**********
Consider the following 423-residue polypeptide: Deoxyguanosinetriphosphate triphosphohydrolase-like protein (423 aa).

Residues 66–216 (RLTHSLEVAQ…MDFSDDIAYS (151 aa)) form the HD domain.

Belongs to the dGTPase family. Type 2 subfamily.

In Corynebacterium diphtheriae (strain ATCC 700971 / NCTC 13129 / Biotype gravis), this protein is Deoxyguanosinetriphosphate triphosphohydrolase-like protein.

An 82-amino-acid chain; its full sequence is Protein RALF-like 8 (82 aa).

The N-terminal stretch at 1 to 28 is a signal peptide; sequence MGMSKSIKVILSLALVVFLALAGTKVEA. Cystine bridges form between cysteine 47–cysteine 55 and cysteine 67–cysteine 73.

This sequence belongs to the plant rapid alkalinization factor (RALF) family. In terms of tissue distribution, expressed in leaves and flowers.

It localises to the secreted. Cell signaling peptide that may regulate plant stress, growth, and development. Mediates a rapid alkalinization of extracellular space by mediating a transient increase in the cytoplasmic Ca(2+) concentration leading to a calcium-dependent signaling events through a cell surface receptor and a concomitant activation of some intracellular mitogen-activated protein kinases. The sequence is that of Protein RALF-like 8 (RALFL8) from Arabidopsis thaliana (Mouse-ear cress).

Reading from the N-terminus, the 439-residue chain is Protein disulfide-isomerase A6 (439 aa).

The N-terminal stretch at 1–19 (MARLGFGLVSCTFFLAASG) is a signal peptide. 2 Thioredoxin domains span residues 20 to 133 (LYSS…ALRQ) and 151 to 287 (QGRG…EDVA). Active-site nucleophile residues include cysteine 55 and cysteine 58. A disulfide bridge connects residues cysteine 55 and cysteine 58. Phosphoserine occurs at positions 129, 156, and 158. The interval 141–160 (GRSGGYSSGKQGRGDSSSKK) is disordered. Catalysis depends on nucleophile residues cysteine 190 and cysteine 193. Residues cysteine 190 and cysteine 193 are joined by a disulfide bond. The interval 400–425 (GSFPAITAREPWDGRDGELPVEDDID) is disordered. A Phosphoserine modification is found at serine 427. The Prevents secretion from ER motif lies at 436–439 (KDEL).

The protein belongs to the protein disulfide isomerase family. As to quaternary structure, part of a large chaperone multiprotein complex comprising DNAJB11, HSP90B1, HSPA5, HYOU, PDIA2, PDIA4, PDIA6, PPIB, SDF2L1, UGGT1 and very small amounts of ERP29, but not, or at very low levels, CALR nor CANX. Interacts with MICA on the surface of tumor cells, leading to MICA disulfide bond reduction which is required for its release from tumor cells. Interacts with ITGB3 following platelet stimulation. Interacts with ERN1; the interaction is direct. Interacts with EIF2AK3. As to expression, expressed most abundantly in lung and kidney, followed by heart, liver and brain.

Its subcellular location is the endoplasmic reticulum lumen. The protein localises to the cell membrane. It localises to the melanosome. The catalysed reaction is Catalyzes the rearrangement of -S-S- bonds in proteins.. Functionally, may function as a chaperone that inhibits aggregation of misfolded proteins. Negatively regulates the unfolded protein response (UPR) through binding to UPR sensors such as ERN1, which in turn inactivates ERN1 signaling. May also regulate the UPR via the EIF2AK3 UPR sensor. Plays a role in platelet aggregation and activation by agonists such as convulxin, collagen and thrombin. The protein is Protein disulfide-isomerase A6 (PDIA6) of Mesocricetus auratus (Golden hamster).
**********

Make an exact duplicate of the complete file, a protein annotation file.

Consider the following 423-residue polypeptide: Deoxyguanosinetriphosphate triphosphohydrolase-like protein (423 aa).

Residues 66–216 (RLTHSLEVAQ…MDFSDDIAYS (151 aa)) form the HD domain.

Belongs to the dGTPase family. Type 2 subfamily.

In Corynebacterium diphtheriae (strain ATCC 700971 / NCTC 13129 / Biotype gravis), this protein is Deoxyguanosinetriphosphate triphosphohydrolase-like protein.

An 82-amino-acid chain; its full sequence is Protein RALF-like 8 (82 aa).

The N-terminal stretch at 1 to 28 is a signal peptide; sequence MGMSKSIKVILSLALVVFLALAGTKVEA. Cystine bridges form between cysteine 47–cysteine 55 and cysteine 67–cysteine 73.

This sequence belongs to the plant rapid alkalinization factor (RALF) family. In terms of tissue distribution, expressed in leaves and flowers.

It localises to the secreted. Cell signaling peptide that may regulate plant stress, growth, and development. Mediates a rapid alkalinization of extracellular space by mediating a transient increase in the cytoplasmic Ca(2+) concentration leading to a calcium-dependent signaling events through a cell surface receptor and a concomitant activation of some intracellular mitogen-activated protein kinases. The sequence is that of Protein RALF-like 8 (RALFL8) from Arabidopsis thaliana (Mouse-ear cress).

Reading from the N-terminus, the 439-residue chain is Protein disulfide-isomerase A6 (439 aa).

The N-terminal stretch at 1–19 (MARLGFGLVSCTFFLAASG) is a signal peptide. 2 Thioredoxin domains span residues 20 to 133 (LYSS…ALRQ) and 151 to 287 (QGRG…EDVA). Active-site nucleophile residues include cysteine 55 and cysteine 58. A disulfide bridge connects residues cysteine 55 and cysteine 58. Phosphoserine occurs at positions 129, 156, and 158. The interval 141–160 (GRSGGYSSGKQGRGDSSSKK) is disordered. Catalysis depends on nucleophile residues cysteine 190 and cysteine 193. Residues cysteine 190 and cysteine 193 are joined by a disulfide bond. The interval 400–425 (GSFPAITAREPWDGRDGELPVEDDID) is disordered. A Phosphoserine modification is found at serine 427. The Prevents secretion from ER motif lies at 436–439 (KDEL).

The protein belongs to the protein disulfide isomerase family. As to quaternary structure, part of a large chaperone multiprotein complex comprising DNAJB11, HSP90B1, HSPA5, HYOU, PDIA2, PDIA4, PDIA6, PPIB, SDF2L1, UGGT1 and very small amounts of ERP29, but not, or at very low levels, CALR nor CANX. Interacts with MICA on the surface of tumor cells, leading to MICA disulfide bond reduction which is required for its release from tumor cells. Interacts with ITGB3 following platelet stimulation. Interacts with ERN1; the interaction is direct. Interacts with EIF2AK3. As to expression, expressed most abundantly in lung and kidney, followed by heart, liver and brain.

Its subcellular location is the endoplasmic reticulum lumen. The protein localises to the cell membrane. It localises to the melanosome. The catalysed reaction is Catalyzes the rearrangement of -S-S- bonds in proteins.. Functionally, may function as a chaperone that inhibits aggregation of misfolded proteins. Negatively regulates the unfolded protein response (UPR) through binding to UPR sensors such as ERN1, which in turn inactivates ERN1 signaling. May also regulate the UPR via the EIF2AK3 UPR sensor. Plays a role in platelet aggregation and activation by agonists such as convulxin, collagen and thrombin. The protein is Protein disulfide-isomerase A6 (PDIA6) of Mesocricetus auratus (Golden hamster).